I like to consider myself a relatively confident person. I believe that inside of me still lives the eight-year-old girl who, when brought a dazzling birthday cake by waiters at the local Spaghetti Factory, proceeded to STAND UP ON THE CHAIR WHILE THE RESTAURANT SANG TO HER.
And yet—and YET—despite this young self-assurance, there are numerous ways I’ve made myself small over the years.
So many instances when I tried to take up less space (physically and logistically) in the world, or where I settled for less, told myself it was arrogant or presumptuous to ask for more, chided myself on wanting things, and on and on.
Part of this is self-preservation, of course. As a woman, I’ve had to walk a tightrope-wire of likability and strength. Don’t come off too arrogant. But don’t look like a pushover. Don’t respond if you get interrupted or belittled or condescended to, or you’ll look like a bitch. Laugh at the awkward joke so you don’t get branded a shrew.
And this is nothing compared to the daily micro-aggressions and supreme lack of respect/safety that people of color face—Black Trans Women, especially, and the Asian community, more recently.
Personally, I’m still unpacking the internalized shame I often feel about my value in certain arenas. I was raised by parents who believed in me and told me I was worthy, and still, that small voice—always, often, a buzzing in the background—tells me: Don’t overstep. Be good. Don’t bother or irritate or annoy people. Be above reproach.
Being above reproach is such a bullshit thing to even expect of a human experience, because it’s legit impossible. Living as a striving soul in a messy world is a training ground for the frickin’ reproach-olympics.
Recently I listened to a podcast where a very well-known motivational speaker said: “Remember: no one is thinking bad things about you. No one is thinking about you as much as you think. No one is criticizing you.”
No offense to this person, but that’s ridonkulous. Have they ever driven a car in rush hour? People absolutely think bad things about other people.
I, a somewhat nice person who works to be gentle, have thought horribly critical things about people. So have you. So has everyone.
Something that has given me a lot of freedom in the past few years is to realize that PEOPLE ARE ABSOLUTELY GOING TO JUDGE ME.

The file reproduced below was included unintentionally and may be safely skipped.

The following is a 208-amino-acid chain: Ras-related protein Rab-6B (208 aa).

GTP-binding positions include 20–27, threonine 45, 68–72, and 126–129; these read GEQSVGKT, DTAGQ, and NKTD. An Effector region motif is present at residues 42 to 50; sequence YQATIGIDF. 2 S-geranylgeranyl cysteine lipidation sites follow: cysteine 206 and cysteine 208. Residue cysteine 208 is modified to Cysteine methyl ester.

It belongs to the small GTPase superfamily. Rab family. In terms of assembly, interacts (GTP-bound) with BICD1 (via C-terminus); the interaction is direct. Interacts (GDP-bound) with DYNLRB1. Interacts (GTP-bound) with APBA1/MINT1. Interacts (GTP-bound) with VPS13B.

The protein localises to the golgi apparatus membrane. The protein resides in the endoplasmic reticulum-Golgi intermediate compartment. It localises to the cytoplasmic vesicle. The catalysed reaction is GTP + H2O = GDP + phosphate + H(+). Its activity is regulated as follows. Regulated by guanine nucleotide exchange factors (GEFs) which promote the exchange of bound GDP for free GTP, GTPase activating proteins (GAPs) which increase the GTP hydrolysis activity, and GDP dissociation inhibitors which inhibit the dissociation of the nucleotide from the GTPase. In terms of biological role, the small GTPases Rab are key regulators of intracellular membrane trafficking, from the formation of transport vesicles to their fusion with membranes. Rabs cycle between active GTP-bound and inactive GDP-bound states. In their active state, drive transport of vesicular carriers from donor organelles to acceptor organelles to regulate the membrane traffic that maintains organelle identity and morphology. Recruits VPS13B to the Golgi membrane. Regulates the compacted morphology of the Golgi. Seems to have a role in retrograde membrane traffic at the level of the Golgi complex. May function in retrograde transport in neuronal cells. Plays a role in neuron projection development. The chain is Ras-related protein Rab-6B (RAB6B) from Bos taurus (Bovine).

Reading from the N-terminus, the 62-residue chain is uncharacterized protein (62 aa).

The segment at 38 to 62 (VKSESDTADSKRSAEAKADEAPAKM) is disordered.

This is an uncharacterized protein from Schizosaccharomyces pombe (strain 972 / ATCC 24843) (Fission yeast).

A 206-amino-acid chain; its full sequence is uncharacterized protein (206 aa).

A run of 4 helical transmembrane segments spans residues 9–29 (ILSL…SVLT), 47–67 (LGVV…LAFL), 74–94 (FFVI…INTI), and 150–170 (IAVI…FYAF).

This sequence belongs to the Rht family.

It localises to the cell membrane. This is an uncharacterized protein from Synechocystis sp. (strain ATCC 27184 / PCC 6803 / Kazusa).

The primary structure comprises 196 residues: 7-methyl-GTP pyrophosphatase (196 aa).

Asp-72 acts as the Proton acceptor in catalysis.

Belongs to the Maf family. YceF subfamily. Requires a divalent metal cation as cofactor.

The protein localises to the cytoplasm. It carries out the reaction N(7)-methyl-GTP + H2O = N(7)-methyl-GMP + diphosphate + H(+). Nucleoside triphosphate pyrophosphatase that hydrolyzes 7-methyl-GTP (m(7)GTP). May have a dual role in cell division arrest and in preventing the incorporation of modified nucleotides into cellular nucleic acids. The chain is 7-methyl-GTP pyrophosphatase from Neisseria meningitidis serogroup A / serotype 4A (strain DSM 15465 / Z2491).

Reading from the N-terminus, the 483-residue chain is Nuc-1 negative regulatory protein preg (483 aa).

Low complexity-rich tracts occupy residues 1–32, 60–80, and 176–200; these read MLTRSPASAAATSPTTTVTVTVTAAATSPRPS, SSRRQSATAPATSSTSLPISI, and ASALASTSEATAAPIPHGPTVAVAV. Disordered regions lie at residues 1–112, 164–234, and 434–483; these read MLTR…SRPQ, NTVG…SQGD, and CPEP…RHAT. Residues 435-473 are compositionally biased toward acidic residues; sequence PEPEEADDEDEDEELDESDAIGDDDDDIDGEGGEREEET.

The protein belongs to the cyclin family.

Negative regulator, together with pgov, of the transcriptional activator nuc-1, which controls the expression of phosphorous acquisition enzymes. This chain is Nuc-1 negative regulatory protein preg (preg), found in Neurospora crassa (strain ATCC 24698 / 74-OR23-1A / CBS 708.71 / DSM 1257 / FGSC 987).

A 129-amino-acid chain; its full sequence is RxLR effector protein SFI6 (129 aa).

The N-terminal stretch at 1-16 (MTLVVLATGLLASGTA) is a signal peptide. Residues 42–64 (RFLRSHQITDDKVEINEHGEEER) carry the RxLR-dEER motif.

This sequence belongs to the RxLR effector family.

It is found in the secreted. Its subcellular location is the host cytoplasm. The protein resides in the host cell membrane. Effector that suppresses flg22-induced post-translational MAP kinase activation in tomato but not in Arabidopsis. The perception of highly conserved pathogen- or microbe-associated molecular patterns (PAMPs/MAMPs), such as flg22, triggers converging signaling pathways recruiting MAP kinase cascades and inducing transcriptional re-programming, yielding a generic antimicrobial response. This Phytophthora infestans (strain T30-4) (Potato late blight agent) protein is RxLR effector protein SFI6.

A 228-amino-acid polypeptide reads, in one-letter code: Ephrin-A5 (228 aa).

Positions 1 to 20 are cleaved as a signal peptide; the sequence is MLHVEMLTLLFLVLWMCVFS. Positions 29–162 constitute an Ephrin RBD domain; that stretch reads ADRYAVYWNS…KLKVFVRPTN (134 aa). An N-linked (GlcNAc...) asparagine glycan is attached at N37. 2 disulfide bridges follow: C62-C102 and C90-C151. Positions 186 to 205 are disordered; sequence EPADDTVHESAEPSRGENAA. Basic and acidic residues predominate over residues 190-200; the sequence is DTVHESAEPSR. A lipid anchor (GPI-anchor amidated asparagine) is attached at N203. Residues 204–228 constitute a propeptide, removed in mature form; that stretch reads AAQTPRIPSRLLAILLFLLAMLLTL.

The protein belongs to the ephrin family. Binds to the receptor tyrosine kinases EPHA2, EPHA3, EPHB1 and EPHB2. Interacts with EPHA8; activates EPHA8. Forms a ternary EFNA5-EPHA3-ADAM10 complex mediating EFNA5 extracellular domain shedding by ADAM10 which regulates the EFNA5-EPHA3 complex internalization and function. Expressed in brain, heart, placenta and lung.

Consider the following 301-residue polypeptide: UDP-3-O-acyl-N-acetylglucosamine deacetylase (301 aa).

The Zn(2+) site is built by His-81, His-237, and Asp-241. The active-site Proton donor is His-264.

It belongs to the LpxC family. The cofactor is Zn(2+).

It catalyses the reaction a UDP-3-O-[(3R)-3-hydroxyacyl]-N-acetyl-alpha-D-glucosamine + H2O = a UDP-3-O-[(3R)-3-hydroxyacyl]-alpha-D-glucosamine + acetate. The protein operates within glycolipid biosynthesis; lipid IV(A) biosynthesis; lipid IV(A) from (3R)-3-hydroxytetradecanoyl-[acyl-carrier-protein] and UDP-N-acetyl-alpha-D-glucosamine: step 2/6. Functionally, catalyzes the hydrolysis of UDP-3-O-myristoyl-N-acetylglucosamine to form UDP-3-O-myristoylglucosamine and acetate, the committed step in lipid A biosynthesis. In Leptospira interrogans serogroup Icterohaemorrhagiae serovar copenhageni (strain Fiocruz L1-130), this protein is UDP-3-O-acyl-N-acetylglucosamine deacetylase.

There are people I’m gonna meet who will think my clothes are weird, my ideas are boring, I’m not attractive, I don’t belong, I over-value myself, I talk about my feelings too much, or any myriad plethora of other critical things.
The thing is, those aren’t my people. I don’t have any responsibility to please those people by changing, and I don’t plan to.
Recently I had an opportunity to advocate for myself, and I did. It was hard, I felt like I wanted to hit the ALT-CTL-DEL button of life immediately after doing so, but I was proud that I did.
I think we forget this aspect of self-care and confidence: that it takes time, and work. We don’t just internalize all of these misguided notions of value and worth our whole lives and then one day wake up and say “You know what? FUCK ALL THAT. I’m going to love, believe, and stand up for myself now.”
It takes trying. It takes practice. It takes the uncomfortable feelings and, yeah, even some fear. But when we do it more and more, we can gain more and more skill at it, and we can feel “happy of ourselves.”
Whatever things are blocking your confidence, peace, or feelings of worth, I hope you find small ways to face your fears, practice belief in your abilities, and feel happy of yourselves.
THREE GOOD THINGS
One thing I’ve really been using to dig deep into limiting beliefs is The Pathway by To Be Magnetic. The workshops are amazing, and they have free resources and a pretty great podcast.
I really wanna make this creamy vegan corn chowder when I get back to rainy weather.
Have you heard of Wordle? What about Wordle10? I AM OBSESSED. Language nerds, this is for you.